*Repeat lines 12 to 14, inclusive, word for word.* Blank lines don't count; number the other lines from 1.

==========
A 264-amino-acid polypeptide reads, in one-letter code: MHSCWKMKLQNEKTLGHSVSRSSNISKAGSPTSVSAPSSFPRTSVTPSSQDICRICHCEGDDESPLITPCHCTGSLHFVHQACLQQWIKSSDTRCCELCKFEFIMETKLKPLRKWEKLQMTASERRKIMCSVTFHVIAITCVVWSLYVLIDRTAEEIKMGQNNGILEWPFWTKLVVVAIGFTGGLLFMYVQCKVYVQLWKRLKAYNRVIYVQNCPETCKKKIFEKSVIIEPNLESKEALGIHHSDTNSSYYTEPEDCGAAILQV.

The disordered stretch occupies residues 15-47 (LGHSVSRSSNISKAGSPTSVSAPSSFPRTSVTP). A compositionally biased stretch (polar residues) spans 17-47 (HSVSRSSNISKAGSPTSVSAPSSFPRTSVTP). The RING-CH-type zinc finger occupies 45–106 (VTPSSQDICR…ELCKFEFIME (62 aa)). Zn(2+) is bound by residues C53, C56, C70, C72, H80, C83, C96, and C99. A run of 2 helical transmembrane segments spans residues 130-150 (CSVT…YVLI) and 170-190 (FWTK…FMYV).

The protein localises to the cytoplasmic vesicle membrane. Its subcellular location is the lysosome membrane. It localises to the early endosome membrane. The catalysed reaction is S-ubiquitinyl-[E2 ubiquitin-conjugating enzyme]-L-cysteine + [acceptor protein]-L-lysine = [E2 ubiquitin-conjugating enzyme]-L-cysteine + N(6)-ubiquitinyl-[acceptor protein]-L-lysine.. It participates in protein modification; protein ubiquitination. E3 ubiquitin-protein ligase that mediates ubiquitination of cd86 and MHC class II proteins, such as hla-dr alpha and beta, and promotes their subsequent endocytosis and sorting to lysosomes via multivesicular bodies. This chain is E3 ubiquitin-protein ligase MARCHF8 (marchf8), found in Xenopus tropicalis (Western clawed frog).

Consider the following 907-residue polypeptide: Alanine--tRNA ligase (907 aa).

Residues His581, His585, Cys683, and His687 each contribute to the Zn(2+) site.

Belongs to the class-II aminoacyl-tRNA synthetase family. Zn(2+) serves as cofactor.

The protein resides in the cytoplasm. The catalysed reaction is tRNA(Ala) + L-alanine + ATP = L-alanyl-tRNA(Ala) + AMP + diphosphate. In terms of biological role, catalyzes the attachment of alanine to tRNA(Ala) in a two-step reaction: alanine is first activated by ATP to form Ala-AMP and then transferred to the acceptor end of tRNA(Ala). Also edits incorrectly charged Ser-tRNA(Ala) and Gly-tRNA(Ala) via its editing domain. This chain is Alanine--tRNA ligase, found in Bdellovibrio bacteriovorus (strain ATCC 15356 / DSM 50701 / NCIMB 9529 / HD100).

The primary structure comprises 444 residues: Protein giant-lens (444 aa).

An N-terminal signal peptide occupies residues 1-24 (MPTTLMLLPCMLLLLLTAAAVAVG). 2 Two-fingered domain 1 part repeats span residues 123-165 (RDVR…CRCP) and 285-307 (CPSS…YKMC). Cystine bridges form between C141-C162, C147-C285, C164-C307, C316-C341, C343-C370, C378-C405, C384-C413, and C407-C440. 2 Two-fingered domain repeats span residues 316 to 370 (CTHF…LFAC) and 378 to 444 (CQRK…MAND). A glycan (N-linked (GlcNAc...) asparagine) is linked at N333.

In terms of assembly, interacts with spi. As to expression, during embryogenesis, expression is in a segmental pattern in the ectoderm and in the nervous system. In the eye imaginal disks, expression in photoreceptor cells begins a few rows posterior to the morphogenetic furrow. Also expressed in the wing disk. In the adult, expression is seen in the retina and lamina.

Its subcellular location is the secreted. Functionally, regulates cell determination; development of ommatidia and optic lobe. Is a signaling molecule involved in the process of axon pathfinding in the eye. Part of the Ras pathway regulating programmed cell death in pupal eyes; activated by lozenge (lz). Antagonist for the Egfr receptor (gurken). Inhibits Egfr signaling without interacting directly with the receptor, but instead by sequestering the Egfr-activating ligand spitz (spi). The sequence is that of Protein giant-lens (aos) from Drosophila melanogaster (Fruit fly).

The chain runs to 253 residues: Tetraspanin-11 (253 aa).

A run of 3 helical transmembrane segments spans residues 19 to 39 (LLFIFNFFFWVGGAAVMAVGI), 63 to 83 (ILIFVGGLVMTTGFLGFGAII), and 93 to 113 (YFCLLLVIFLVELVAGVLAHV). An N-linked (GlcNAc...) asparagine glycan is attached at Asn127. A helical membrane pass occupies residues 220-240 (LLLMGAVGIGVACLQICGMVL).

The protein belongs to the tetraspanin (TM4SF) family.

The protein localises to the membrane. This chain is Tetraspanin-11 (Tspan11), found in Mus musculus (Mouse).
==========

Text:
The chain runs to 253 residues: Tetraspanin-11 (253 aa).

A run of 3 helical transmembrane segments spans residues 19 to 39 (LLFIFNFFFWVGGAAVMAVGI), 63 to 83 (ILIFVGGLVMTTGFLGFGAII), and 93 to 113 (YFCLLLVIFLVELVAGVLAHV). An N-linked (GlcNAc...) asparagine glycan is attached at Asn127. A helical membrane pass occupies residues 220-240 (LLLMGAVGIGVACLQICGMVL).

The protein belongs to the tetraspanin (TM4SF) family.